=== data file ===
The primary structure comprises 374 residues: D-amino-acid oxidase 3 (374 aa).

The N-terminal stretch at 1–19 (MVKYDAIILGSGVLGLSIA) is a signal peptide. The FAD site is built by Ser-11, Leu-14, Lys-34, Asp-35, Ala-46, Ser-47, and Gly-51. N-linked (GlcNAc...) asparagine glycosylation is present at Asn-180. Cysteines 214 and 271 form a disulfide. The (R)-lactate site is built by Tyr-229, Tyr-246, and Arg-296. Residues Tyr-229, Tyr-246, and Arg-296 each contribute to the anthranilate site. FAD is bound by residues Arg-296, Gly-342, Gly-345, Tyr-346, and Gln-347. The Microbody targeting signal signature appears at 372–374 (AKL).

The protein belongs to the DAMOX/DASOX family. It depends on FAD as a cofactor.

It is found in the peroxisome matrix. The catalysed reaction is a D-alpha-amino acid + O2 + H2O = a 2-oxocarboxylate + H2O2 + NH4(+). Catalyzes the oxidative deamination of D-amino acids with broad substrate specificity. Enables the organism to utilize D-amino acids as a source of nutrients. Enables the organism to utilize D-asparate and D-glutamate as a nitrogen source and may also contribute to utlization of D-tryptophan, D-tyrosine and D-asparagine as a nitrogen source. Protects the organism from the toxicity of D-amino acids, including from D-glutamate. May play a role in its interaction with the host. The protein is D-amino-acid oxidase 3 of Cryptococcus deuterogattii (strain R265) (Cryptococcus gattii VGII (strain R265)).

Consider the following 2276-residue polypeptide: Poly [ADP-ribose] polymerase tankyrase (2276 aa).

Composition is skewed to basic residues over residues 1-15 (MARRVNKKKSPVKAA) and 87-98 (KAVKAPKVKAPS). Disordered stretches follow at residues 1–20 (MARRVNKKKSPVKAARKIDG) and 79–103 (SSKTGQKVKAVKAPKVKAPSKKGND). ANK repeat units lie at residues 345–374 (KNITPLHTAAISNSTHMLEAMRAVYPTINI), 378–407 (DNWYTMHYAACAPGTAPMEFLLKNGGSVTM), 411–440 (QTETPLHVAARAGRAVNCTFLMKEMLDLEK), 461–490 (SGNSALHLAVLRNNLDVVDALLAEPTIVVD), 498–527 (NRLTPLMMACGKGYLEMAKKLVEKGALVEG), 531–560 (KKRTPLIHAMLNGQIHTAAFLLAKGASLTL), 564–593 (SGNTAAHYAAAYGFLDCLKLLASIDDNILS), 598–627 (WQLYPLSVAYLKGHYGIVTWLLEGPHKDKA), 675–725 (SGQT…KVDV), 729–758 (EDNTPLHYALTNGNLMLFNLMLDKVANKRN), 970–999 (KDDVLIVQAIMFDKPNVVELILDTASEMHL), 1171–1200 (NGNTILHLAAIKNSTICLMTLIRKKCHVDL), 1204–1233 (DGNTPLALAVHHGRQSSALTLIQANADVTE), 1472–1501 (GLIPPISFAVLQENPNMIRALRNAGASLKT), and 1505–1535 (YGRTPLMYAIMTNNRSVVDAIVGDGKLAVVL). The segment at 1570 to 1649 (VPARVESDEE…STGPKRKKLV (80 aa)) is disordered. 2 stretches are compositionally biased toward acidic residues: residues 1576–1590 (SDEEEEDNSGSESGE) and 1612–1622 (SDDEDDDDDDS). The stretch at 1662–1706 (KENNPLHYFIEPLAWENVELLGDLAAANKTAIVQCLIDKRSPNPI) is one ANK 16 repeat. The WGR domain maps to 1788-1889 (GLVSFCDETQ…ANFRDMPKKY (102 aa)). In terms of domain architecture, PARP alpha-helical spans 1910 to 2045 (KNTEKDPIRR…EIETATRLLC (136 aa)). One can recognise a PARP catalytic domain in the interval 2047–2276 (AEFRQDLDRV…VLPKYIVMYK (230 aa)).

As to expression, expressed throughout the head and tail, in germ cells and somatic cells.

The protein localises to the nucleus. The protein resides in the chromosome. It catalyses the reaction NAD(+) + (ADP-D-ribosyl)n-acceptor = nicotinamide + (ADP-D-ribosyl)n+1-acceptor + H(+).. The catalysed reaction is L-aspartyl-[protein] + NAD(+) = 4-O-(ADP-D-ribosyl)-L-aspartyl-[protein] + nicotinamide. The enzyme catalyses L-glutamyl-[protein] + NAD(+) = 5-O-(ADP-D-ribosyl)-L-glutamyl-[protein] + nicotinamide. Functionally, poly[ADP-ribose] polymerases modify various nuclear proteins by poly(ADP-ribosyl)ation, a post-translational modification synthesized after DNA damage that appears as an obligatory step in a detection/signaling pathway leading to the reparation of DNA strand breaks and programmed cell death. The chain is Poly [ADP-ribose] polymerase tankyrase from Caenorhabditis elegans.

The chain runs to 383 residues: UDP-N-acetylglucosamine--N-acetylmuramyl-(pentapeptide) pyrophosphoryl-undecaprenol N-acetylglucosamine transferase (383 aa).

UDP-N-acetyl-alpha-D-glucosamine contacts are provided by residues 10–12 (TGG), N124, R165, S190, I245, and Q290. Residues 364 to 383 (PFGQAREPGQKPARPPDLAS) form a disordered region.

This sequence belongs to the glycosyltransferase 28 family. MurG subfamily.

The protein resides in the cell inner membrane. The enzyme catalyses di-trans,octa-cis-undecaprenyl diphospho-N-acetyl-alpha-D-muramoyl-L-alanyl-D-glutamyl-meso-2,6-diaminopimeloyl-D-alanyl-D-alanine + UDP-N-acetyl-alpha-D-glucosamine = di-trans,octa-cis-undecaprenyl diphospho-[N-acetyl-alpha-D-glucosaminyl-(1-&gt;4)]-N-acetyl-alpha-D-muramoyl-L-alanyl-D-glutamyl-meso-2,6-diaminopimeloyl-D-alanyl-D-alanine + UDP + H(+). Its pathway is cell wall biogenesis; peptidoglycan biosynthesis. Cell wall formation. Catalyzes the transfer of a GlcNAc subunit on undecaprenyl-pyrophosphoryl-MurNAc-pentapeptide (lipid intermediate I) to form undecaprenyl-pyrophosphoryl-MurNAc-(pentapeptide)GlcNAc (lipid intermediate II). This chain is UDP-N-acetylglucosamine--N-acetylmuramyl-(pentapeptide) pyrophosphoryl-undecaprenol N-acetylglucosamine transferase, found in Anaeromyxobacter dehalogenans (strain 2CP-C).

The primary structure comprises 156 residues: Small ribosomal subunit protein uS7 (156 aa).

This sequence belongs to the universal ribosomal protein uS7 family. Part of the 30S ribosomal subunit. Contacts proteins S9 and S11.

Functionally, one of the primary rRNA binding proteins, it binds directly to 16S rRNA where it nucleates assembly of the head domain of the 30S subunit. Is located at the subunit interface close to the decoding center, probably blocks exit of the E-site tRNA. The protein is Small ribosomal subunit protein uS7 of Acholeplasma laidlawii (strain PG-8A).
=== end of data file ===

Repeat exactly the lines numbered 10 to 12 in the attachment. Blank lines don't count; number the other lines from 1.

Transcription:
UDP-N-acetyl-alpha-D-glucosamine contacts are provided by residues 10–12 (TGG), N124, R165, S190, I245, and Q290. Residues 364 to 383 (PFGQAREPGQKPARPPDLAS) form a disordered region.

This sequence belongs to the glycosyltransferase 28 family. MurG subfamily.

The protein resides in the cell inner membrane. The enzyme catalyses di-trans,octa-cis-undecaprenyl diphospho-N-acetyl-alpha-D-muramoyl-L-alanyl-D-glutamyl-meso-2,6-diaminopimeloyl-D-alanyl-D-alanine + UDP-N-acetyl-alpha-D-glucosamine = di-trans,octa-cis-undecaprenyl diphospho-[N-acetyl-alpha-D-glucosaminyl-(1-&gt;4)]-N-acetyl-alpha-D-muramoyl-L-alanyl-D-glutamyl-meso-2,6-diaminopimeloyl-D-alanyl-D-alanine + UDP + H(+). Its pathway is cell wall biogenesis; peptidoglycan biosynthesis. Cell wall formation. Catalyzes the transfer of a GlcNAc subunit on undecaprenyl-pyrophosphoryl-MurNAc-pentapeptide (lipid intermediate I) to form undecaprenyl-pyrophosphoryl-MurNAc-(pentapeptide)GlcNAc (lipid intermediate II). This chain is UDP-N-acetylglucosamine--N-acetylmuramyl-(pentapeptide) pyrophosphoryl-undecaprenol N-acetylglucosamine transferase, found in Anaeromyxobacter dehalogenans (strain 2CP-C).